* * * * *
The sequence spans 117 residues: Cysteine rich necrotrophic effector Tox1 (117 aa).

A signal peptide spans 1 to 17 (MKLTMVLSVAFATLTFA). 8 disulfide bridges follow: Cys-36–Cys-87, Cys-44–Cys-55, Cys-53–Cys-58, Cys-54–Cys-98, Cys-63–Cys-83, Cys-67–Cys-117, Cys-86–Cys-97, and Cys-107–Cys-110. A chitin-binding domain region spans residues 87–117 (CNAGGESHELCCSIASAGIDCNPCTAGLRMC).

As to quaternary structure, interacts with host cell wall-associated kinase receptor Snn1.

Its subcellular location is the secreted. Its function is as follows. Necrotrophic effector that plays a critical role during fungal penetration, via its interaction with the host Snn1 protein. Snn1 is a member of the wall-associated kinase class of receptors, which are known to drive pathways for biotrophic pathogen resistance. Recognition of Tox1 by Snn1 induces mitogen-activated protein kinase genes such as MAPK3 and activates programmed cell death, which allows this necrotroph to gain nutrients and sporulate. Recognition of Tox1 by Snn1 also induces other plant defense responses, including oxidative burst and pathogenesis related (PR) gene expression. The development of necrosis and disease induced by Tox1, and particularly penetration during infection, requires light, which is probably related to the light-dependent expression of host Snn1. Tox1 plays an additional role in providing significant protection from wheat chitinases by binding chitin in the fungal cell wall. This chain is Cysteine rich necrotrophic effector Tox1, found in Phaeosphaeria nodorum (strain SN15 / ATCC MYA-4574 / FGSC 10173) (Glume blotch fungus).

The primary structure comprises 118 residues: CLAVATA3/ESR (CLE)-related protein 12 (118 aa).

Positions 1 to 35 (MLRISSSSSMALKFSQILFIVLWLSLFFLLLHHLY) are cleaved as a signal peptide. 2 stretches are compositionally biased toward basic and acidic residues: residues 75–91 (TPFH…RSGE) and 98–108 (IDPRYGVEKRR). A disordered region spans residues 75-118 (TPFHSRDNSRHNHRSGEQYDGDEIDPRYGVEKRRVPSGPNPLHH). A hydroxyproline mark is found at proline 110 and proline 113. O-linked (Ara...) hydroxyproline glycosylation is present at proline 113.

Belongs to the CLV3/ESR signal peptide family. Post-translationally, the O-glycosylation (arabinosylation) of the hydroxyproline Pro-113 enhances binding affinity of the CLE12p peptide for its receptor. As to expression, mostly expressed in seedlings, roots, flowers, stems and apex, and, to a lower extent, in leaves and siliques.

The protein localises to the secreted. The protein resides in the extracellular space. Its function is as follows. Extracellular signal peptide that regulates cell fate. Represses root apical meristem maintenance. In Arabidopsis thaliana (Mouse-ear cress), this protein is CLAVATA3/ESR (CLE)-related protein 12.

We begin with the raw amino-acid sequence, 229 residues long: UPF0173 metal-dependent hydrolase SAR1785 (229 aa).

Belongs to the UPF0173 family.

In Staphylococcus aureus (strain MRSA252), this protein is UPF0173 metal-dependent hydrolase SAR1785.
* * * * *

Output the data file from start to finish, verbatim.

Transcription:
The sequence spans 117 residues: Cysteine rich necrotrophic effector Tox1 (117 aa).

A signal peptide spans 1 to 17 (MKLTMVLSVAFATLTFA). 8 disulfide bridges follow: Cys-36–Cys-87, Cys-44–Cys-55, Cys-53–Cys-58, Cys-54–Cys-98, Cys-63–Cys-83, Cys-67–Cys-117, Cys-86–Cys-97, and Cys-107–Cys-110. A chitin-binding domain region spans residues 87–117 (CNAGGESHELCCSIASAGIDCNPCTAGLRMC).

As to quaternary structure, interacts with host cell wall-associated kinase receptor Snn1.

Its subcellular location is the secreted. Its function is as follows. Necrotrophic effector that plays a critical role during fungal penetration, via its interaction with the host Snn1 protein. Snn1 is a member of the wall-associated kinase class of receptors, which are known to drive pathways for biotrophic pathogen resistance. Recognition of Tox1 by Snn1 induces mitogen-activated protein kinase genes such as MAPK3 and activates programmed cell death, which allows this necrotroph to gain nutrients and sporulate. Recognition of Tox1 by Snn1 also induces other plant defense responses, including oxidative burst and pathogenesis related (PR) gene expression. The development of necrosis and disease induced by Tox1, and particularly penetration during infection, requires light, which is probably related to the light-dependent expression of host Snn1. Tox1 plays an additional role in providing significant protection from wheat chitinases by binding chitin in the fungal cell wall. This chain is Cysteine rich necrotrophic effector Tox1, found in Phaeosphaeria nodorum (strain SN15 / ATCC MYA-4574 / FGSC 10173) (Glume blotch fungus).

The primary structure comprises 118 residues: CLAVATA3/ESR (CLE)-related protein 12 (118 aa).

Positions 1 to 35 (MLRISSSSSMALKFSQILFIVLWLSLFFLLLHHLY) are cleaved as a signal peptide. 2 stretches are compositionally biased toward basic and acidic residues: residues 75–91 (TPFH…RSGE) and 98–108 (IDPRYGVEKRR). A disordered region spans residues 75-118 (TPFHSRDNSRHNHRSGEQYDGDEIDPRYGVEKRRVPSGPNPLHH). A hydroxyproline mark is found at proline 110 and proline 113. O-linked (Ara...) hydroxyproline glycosylation is present at proline 113.

Belongs to the CLV3/ESR signal peptide family. Post-translationally, the O-glycosylation (arabinosylation) of the hydroxyproline Pro-113 enhances binding affinity of the CLE12p peptide for its receptor. As to expression, mostly expressed in seedlings, roots, flowers, stems and apex, and, to a lower extent, in leaves and siliques.

The protein localises to the secreted. The protein resides in the extracellular space. Its function is as follows. Extracellular signal peptide that regulates cell fate. Represses root apical meristem maintenance. In Arabidopsis thaliana (Mouse-ear cress), this protein is CLAVATA3/ESR (CLE)-related protein 12.

We begin with the raw amino-acid sequence, 229 residues long: UPF0173 metal-dependent hydrolase SAR1785 (229 aa).

Belongs to the UPF0173 family.

In Staphylococcus aureus (strain MRSA252), this protein is UPF0173 metal-dependent hydrolase SAR1785.